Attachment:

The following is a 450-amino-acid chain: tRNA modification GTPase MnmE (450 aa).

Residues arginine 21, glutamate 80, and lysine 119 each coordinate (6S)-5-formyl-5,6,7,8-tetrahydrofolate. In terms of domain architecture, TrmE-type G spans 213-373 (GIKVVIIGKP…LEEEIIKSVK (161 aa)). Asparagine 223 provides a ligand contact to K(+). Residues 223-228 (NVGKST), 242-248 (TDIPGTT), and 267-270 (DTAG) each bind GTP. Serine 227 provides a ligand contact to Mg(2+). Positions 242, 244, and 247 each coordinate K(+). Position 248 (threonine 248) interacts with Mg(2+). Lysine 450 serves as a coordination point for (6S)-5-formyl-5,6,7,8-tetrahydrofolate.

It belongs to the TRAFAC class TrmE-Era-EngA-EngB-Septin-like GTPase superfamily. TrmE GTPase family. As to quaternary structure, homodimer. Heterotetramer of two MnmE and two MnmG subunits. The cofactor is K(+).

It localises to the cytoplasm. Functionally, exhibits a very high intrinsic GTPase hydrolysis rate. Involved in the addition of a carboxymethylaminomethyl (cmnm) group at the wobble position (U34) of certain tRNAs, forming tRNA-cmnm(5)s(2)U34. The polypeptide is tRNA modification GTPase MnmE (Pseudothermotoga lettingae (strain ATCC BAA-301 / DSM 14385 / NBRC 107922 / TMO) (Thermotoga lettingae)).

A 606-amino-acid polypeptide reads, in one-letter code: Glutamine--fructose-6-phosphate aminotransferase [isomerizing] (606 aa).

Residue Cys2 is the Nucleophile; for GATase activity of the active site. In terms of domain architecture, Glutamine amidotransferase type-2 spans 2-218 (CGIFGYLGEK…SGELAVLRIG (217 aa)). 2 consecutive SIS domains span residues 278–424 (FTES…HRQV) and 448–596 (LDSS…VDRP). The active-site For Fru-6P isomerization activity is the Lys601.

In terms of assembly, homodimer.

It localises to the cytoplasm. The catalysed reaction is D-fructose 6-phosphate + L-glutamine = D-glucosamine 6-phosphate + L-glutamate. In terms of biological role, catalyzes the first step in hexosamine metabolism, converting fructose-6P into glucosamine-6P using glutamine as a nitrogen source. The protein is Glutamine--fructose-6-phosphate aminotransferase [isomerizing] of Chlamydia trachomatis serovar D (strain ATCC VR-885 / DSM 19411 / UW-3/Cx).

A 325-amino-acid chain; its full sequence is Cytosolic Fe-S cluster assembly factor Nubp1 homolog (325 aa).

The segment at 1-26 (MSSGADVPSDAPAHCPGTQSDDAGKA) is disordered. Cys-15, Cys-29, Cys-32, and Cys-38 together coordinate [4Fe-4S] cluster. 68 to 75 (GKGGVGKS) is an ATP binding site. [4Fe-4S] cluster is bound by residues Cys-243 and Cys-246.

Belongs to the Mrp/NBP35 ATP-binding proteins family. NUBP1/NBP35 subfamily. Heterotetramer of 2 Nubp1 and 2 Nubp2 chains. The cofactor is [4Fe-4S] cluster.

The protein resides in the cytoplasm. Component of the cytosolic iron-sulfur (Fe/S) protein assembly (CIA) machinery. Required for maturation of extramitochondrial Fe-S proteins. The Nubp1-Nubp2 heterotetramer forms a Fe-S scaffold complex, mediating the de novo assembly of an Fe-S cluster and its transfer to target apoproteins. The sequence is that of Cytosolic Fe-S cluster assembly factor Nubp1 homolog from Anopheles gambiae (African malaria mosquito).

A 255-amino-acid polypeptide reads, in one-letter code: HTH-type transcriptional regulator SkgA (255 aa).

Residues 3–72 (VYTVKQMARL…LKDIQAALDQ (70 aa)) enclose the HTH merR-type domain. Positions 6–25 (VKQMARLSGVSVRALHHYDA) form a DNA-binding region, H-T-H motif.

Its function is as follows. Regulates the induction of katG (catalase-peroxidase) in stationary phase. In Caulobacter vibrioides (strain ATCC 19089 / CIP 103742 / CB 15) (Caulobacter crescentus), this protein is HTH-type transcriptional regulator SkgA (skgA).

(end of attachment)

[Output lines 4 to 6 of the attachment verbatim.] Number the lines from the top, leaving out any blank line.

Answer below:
It localises to the cytoplasm. Functionally, exhibits a very high intrinsic GTPase hydrolysis rate. Involved in the addition of a carboxymethylaminomethyl (cmnm) group at the wobble position (U34) of certain tRNAs, forming tRNA-cmnm(5)s(2)U34. The polypeptide is tRNA modification GTPase MnmE (Pseudothermotoga lettingae (strain ATCC BAA-301 / DSM 14385 / NBRC 107922 / TMO) (Thermotoga lettingae)).

A 606-amino-acid polypeptide reads, in one-letter code: Glutamine--fructose-6-phosphate aminotransferase [isomerizing] (606 aa).

Residue Cys2 is the Nucleophile; for GATase activity of the active site. In terms of domain architecture, Glutamine amidotransferase type-2 spans 2-218 (CGIFGYLGEK…SGELAVLRIG (217 aa)). 2 consecutive SIS domains span residues 278–424 (FTES…HRQV) and 448–596 (LDSS…VDRP). The active-site For Fru-6P isomerization activity is the Lys601.